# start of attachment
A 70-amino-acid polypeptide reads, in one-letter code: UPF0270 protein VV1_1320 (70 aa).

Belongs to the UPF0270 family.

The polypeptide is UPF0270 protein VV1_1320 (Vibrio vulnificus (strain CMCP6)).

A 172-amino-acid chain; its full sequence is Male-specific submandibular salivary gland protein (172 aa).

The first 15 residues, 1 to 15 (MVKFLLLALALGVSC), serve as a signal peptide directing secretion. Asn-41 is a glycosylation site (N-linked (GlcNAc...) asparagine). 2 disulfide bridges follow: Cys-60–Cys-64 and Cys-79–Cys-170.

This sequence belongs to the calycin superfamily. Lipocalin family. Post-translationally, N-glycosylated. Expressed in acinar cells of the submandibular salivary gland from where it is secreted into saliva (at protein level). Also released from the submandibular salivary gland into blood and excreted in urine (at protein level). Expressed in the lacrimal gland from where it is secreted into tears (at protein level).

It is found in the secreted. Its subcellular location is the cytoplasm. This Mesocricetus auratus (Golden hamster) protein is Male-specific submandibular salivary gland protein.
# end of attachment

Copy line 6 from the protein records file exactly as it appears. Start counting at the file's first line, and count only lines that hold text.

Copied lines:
This sequence belongs to the calycin superfamily. Lipocalin family. Post-translationally, N-glycosylated. Expressed in acinar cells of the submandibular salivary gland from where it is secreted into saliva (at protein level). Also released from the submandibular salivary gland into blood and excreted in urine (at protein level). Expressed in the lacrimal gland from where it is secreted into tears (at protein level).